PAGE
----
30 . SUMMARY: The Delta Mass Balance The Dynamic Delta Top = competition between sea-level rise + subsidence and deposition of sediment and organic matter: A top the area of the delta top where H is eustatic sea level, σ spatially averaged subsidence rate, Q s total volumetric sediment supply, f r the fraction retained in the delta top, and r org the rate of storage of organic matter in the sediment column, Wonsuck Kim, Gary Parker, David Mohrig, Robert Twilley, submitted 2005

31 MIGRATION OF THE MODEL FROM WAX LAKE TO THE MISSISSIPPI RIVER BELOW NEW ORLEANS: Two diversions: Barataria Bay and Breton Sound (Envisioning the Coast)

32 BASE CASE: SEA-LEVEL RISE = 2 mm/yr, SUBSIDENCE = 5 mm/yr = 918 km 2 Solid line: variant case Dotted line: base case “Worst case”: still 701 km 2 of new land And extra land-building due to organics is not yet included Developing a Self-Maintaining Coast is Possible VARIANT CASE: SEA-LEVEL RISE = 4 mm/yr, SUBSIDENCE = 10 mm/yr = 701 km 2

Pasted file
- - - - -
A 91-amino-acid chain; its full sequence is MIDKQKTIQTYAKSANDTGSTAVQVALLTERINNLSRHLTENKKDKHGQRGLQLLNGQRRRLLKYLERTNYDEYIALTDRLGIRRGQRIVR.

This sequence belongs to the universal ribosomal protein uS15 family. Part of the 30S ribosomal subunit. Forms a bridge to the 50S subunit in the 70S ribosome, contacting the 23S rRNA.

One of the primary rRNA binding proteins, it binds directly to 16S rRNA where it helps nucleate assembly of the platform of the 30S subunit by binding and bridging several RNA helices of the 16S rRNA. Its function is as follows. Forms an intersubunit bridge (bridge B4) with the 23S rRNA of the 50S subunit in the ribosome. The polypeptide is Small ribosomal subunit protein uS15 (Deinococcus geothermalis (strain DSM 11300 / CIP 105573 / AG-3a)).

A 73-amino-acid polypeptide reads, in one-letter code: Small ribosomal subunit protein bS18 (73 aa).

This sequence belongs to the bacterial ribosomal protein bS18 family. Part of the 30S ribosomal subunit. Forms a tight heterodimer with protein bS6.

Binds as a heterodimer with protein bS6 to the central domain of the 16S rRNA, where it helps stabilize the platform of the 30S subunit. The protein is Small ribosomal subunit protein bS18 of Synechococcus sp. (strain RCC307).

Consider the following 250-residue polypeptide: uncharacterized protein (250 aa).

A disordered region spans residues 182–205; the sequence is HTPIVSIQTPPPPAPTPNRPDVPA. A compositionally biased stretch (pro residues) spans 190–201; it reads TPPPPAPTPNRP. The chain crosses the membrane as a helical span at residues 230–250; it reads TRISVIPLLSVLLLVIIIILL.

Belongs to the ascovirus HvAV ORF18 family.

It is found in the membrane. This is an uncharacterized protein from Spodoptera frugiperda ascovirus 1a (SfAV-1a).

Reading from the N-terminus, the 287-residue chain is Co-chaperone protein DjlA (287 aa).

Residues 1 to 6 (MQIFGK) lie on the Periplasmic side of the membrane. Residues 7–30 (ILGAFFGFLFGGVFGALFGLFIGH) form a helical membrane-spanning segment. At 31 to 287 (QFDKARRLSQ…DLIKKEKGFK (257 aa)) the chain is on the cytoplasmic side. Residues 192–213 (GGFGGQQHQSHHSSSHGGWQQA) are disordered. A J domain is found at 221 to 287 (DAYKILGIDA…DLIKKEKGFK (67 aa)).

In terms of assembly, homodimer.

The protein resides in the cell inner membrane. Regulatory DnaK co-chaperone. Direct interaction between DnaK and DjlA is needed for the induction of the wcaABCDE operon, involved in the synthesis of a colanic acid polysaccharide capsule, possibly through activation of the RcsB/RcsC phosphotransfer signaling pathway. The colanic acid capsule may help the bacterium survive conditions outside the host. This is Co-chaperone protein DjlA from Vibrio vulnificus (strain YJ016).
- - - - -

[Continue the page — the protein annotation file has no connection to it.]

33 A New Approach to River Management for the 21 st Century

34 Captain A. A. Humphreys Lieutenant H. L. Abbot Delta Report 19 th Century River Management

35 Tributary Basin Improvements Levees Floodways Channel Stabilization 20 th Century River Management Mississippi River & Tributaries Project 20 th Century River Management Mississippi River & Tributaries Project

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37 21 st Century Protection, Restoration AND Navigation

38 Main Points Morganza can balance protection and restoration – we have to make sure it does Levees are not the only thing we need to do to protect ourselves Sustainable restoration takes bold action and will mean change 20 th century - change for the worst 21 st century – change for the better?